Publication DateMarch 2010
Author(s)Alan White, Carolina Reid, Lei Ding, Roberto G. Quercia
Many aspects of subprime lending and other exotic mortgage products are now widely recognized in retrospect to have contributed to the current foreclosure crisis. However, some state and local authorities identified these concerns early on.
As far back as 1999, North Carolina implemented the first anti-predatory law (APL) designed to expand consumer protections. By the end of 2007, 30 states and the District of Colombia had passed some sort of mortgage regulation statute. Most of these were modeled after the Homeownership Equity Protection Act (HOEPA) of 1994, although many were broader in coverage and more restrictive than the federal legislation.
There has been some debate about the effect and consequences of APLs, and research is important to identify what worked in the midst of all that went wrong. This report firmly concludes that state APLs provided an important safeguard against predatory mortgage lending.
Unfortunately, federal regulators excused some mortgage lenders from state oversight immediately preceding the boom in subprime lending. In 2004, the Office of the Comptroller of the Currency (OCC) joined the Office of Thrift Supervision (OTS) in ruling that nationally chartered banks (like the OTS-regulated thrifts) were not subject to these state regulations.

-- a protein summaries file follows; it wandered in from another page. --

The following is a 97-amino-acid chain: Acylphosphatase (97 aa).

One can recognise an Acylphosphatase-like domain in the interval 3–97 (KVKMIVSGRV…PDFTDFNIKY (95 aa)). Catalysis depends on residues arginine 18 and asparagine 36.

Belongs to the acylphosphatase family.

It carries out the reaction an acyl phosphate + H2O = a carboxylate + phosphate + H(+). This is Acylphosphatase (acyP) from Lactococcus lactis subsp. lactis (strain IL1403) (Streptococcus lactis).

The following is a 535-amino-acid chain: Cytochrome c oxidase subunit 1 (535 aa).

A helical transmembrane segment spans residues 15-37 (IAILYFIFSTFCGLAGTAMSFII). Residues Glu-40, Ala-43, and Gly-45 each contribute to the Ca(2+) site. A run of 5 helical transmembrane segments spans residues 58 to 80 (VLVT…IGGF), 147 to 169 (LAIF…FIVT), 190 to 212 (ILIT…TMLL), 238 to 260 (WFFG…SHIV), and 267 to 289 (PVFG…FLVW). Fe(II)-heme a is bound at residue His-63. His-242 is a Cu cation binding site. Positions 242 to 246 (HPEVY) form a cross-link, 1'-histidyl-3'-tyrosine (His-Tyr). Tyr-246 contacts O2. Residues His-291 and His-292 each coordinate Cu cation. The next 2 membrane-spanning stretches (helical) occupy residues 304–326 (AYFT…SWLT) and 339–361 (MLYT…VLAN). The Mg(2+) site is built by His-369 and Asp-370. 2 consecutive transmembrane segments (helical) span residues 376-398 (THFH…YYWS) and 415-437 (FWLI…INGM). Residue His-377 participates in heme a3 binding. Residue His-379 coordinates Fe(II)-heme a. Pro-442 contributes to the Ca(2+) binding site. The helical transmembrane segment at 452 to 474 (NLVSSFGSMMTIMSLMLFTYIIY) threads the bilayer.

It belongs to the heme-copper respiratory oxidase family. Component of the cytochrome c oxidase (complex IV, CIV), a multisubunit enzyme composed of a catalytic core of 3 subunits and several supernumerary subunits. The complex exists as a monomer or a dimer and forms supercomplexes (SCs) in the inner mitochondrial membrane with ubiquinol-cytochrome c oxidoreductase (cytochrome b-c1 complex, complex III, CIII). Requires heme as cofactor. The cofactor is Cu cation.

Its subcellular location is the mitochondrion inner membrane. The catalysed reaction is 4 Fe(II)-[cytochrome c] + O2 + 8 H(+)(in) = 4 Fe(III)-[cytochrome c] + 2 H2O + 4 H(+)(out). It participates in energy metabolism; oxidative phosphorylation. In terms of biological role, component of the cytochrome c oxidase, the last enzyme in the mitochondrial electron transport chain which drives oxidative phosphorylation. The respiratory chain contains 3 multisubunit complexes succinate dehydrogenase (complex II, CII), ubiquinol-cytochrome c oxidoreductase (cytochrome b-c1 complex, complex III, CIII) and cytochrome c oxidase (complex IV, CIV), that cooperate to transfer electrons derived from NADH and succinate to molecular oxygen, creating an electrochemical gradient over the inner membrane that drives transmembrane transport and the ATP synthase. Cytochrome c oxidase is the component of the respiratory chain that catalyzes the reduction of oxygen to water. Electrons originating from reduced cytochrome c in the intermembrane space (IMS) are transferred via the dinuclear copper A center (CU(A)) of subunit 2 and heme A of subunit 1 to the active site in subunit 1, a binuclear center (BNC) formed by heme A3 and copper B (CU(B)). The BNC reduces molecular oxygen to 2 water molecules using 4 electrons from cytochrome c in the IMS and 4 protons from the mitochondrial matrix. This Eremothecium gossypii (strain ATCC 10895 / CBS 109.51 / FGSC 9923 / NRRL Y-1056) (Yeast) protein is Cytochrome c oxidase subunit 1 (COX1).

Consequently, preemption deprived some borrowers of additional protections that would have encouraged better underwriting and likely reduced the level of foreclosures.
A companion report, The Preemption Effect: The Impact of Federal Preemption of State Anti-predatory Lending Laws on the Foreclosure Crisis, analyzes the impact of OCC preemption.
The proven record of success of state APLs should encourage additional states to adopt stricter mortgage regulations appropriate to their markets. However, more state legislation will be less effective if it can be preempted by federal regulators.
The results of these studies support the argument that consumer protections should not be reduced to the least common denominator. Instead, reasonable federal regulation should act as a floor for consumer protection from which states may build more stringent legislation if desired based on local market conditions.